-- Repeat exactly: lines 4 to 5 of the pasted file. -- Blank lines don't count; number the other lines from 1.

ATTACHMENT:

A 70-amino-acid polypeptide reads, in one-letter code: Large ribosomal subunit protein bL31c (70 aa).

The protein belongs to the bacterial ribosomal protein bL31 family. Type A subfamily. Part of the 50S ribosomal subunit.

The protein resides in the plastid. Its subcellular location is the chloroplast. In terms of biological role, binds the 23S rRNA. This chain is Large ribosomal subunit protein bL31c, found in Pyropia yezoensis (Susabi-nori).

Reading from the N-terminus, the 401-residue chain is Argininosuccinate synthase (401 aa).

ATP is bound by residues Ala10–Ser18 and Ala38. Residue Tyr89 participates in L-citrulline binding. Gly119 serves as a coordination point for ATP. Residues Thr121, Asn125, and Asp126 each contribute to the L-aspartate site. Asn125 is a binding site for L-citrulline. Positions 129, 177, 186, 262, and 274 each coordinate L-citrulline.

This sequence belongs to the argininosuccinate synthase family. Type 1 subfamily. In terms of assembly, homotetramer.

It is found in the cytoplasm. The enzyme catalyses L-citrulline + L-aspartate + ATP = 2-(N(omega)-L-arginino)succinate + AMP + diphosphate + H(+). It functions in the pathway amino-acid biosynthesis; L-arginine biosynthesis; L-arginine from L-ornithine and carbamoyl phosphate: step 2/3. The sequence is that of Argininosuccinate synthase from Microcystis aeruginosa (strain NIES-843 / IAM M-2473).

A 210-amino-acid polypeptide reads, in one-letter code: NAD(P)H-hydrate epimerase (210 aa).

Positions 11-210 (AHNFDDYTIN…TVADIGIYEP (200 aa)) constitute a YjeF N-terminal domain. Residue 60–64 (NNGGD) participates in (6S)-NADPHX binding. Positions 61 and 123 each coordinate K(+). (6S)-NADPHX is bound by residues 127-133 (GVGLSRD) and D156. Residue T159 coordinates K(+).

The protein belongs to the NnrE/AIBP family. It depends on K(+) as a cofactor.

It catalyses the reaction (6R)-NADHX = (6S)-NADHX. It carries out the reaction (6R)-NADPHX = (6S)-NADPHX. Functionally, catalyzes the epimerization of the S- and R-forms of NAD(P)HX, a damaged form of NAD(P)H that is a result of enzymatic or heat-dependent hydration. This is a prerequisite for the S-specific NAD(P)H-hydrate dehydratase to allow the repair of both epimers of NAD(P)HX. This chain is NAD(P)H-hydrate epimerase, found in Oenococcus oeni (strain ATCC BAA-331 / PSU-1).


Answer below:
Reading from the N-terminus, the 401-residue chain is Argininosuccinate synthase (401 aa).

ATP is bound by residues Ala10–Ser18 and Ala38. Residue Tyr89 participates in L-citrulline binding. Gly119 serves as a coordination point for ATP. Residues Thr121, Asn125, and Asp126 each contribute to the L-aspartate site. Asn125 is a binding site for L-citrulline. Positions 129, 177, 186, 262, and 274 each coordinate L-citrulline.